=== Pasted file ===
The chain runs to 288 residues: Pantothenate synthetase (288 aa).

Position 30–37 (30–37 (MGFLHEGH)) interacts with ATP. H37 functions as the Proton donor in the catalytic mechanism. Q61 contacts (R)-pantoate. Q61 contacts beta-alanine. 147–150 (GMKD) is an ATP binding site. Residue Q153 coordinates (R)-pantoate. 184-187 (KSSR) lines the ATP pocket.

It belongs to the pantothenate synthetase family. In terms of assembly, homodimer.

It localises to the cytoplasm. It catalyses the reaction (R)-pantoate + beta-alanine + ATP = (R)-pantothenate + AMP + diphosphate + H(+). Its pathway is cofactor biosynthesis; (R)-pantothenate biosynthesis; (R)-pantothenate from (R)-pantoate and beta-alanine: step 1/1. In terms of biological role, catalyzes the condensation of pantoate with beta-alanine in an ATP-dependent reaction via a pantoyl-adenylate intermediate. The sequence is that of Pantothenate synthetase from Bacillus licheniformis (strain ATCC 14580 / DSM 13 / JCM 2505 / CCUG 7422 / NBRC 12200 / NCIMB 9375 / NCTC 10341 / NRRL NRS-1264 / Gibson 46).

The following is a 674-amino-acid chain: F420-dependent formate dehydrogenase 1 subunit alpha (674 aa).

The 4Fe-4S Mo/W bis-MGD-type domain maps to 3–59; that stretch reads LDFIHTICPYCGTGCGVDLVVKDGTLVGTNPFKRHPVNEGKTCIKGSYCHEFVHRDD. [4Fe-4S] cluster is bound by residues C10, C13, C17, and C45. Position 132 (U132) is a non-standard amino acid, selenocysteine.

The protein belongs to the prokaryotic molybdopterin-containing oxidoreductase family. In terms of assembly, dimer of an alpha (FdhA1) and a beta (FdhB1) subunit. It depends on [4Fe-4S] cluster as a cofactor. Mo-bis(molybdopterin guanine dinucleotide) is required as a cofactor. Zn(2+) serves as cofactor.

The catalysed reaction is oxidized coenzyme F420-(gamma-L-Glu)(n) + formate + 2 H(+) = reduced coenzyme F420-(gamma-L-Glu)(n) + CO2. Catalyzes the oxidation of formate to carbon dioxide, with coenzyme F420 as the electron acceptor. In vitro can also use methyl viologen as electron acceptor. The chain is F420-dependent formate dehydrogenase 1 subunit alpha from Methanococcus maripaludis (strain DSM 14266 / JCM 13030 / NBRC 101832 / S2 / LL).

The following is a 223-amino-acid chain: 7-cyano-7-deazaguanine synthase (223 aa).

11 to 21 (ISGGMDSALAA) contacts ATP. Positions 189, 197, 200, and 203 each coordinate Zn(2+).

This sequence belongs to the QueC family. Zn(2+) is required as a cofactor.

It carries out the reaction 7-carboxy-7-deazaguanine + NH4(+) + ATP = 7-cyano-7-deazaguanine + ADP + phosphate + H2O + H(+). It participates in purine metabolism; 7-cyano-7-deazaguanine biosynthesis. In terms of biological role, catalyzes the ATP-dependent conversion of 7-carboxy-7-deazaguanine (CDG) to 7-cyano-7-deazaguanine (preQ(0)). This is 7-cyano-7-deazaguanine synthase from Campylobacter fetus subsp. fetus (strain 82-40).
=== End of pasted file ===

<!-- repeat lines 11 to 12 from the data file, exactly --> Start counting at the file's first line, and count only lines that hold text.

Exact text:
This sequence belongs to the QueC family. Zn(2+) is required as a cofactor.

It carries out the reaction 7-carboxy-7-deazaguanine + NH4(+) + ATP = 7-cyano-7-deazaguanine + ADP + phosphate + H2O + H(+). It participates in purine metabolism; 7-cyano-7-deazaguanine biosynthesis. In terms of biological role, catalyzes the ATP-dependent conversion of 7-carboxy-7-deazaguanine (CDG) to 7-cyano-7-deazaguanine (preQ(0)). This is 7-cyano-7-deazaguanine synthase from Campylobacter fetus subsp. fetus (strain 82-40).